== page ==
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Maintaining High Motivation and Performance

It’s quite common knowledge that one’s performance is tied, in part, to one’s motivation levels. However, what is not widely known are the how and the why. That is, how and why does work motivation fluctuate on a day-to-day basis over the courses of the workweek? 

Researchers recently sought to shed light on this important relationship. They particularly assessed how mindfulness (i.e., being attentive and aware of the present moment) affects motivation and performance over the course of a standard Monday – Friday workweek. 

To answer this question, the researchers surveyed 165 employees of a medical device sales company in China. They had 3 primary findings: 

  1. Over the course of a standard workweek, both motivation and employee performance tended to decline as the week progressed.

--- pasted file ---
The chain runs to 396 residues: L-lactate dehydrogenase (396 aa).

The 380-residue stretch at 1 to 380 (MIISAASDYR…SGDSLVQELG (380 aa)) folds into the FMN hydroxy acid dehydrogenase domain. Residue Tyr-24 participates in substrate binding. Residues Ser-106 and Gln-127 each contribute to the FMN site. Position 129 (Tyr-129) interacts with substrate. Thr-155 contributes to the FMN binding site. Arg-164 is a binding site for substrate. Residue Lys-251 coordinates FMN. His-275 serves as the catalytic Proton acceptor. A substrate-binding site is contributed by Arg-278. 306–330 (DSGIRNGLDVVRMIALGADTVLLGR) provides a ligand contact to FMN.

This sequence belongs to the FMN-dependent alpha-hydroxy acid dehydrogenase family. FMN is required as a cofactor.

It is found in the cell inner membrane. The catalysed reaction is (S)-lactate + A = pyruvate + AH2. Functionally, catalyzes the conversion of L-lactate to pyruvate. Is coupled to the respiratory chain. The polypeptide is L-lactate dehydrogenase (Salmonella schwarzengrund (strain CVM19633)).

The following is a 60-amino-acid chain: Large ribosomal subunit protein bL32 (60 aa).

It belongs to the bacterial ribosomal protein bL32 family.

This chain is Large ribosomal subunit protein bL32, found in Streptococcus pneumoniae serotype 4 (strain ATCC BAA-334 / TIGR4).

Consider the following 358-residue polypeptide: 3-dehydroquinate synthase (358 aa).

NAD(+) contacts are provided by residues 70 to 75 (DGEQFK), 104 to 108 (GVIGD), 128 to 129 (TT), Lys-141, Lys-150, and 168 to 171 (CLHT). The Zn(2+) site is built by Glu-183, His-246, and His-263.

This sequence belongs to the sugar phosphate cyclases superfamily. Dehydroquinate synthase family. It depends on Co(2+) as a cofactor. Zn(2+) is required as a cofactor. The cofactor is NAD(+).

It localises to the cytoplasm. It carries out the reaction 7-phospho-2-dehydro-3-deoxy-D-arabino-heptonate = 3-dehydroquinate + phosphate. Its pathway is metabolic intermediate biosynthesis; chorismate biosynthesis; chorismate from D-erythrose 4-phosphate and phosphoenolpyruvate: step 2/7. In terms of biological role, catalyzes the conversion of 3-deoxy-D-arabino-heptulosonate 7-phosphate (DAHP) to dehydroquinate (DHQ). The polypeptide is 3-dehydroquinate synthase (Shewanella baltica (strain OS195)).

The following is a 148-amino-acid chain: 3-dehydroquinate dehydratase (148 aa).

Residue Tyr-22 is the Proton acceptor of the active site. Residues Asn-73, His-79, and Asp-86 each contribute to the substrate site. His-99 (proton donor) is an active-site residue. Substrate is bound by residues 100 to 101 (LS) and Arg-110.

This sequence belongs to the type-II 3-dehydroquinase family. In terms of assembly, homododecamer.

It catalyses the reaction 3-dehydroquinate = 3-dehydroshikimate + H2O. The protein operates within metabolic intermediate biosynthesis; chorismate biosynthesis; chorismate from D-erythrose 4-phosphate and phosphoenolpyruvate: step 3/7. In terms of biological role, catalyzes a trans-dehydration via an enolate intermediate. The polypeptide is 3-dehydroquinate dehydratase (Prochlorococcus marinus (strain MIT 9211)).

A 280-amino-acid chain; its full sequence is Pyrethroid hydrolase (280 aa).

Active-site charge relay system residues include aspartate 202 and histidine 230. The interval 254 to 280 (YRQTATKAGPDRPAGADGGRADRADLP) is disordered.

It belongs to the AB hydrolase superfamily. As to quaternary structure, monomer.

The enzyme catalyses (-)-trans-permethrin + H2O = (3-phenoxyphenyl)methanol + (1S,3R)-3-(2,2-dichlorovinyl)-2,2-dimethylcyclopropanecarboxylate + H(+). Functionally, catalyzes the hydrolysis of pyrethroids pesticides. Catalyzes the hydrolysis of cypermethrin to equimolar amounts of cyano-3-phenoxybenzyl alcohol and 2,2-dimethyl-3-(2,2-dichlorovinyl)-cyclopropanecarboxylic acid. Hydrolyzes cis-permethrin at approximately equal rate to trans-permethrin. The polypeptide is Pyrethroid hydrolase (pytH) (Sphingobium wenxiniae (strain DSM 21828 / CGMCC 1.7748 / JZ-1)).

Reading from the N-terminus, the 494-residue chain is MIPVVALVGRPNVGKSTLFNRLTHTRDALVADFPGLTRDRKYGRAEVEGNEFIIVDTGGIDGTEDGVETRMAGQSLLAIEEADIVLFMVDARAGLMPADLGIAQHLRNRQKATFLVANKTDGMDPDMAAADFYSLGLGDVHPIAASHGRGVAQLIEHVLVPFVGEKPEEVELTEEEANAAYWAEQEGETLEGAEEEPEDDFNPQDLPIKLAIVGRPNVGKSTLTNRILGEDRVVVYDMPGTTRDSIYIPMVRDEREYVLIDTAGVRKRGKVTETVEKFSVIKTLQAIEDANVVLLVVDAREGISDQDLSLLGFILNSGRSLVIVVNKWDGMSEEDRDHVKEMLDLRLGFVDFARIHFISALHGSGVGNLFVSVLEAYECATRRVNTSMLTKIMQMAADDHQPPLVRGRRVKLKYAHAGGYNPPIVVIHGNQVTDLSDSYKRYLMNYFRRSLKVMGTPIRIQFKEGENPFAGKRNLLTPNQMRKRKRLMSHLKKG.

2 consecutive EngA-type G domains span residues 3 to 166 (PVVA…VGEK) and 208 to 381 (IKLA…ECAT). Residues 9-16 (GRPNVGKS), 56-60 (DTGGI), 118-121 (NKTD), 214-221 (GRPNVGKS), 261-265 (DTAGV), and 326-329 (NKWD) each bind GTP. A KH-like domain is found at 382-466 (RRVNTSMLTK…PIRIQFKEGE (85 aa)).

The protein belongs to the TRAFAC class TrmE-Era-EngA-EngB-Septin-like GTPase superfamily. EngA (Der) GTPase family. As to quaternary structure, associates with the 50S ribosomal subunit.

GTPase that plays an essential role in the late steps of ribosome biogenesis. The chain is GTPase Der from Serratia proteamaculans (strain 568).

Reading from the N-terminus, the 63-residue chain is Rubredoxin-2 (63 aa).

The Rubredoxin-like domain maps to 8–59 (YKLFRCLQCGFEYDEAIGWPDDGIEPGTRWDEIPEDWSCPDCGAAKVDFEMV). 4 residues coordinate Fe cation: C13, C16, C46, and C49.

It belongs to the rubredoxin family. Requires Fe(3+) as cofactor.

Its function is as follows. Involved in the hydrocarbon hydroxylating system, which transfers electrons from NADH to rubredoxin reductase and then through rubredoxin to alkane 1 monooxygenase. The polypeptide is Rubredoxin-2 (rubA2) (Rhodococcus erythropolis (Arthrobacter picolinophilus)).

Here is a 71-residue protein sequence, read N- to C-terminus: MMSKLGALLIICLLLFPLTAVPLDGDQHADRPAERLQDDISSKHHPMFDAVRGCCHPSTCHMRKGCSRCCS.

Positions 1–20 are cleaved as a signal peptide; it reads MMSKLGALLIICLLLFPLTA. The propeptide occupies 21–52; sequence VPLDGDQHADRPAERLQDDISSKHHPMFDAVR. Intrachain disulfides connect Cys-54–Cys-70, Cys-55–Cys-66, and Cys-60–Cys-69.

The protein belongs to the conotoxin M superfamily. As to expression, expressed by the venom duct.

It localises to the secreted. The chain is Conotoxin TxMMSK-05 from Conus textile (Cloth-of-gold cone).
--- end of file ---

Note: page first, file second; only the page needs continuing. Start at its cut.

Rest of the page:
2. Interestingly enough, as mindfulness increased, the above finding was likely to be mitigated. That is, motivation and performance were likely to be maintained.
  3. The correction between low mindfulness and decreased motivation and performance was significant only in cases of higher job demands. That is, if job demands are low, motivation is less likely to decline due to fewer distractors. 

So, what are the practical implications of this? Well, there are two key takeaways for organizations: 

  1. Training. Facilitate mindful training for employees and implement reminders for employees to practice mindfulness by being in the moment. 
  2. Switch it up. As the typical workweek patterns consist of high demands earlier in the week (e.g., critical meetings) and more levity later in the workweek (e.g., happy hours, casual Fridays, etc.), the researchers suggest that disrupting this pattern may be beneficial. That is, consider infusing lighter demand and fun activities mid-week, for instance. 

 

Reference

Dust, S. B., Liu, H., Wang, S., & Reina, C. S. (2021). The effect of mindfulness and job demands on motivation and performance trajectories across the workweek: An entrainment theory perspective. Journal of Applied Psychology. Advance online publication.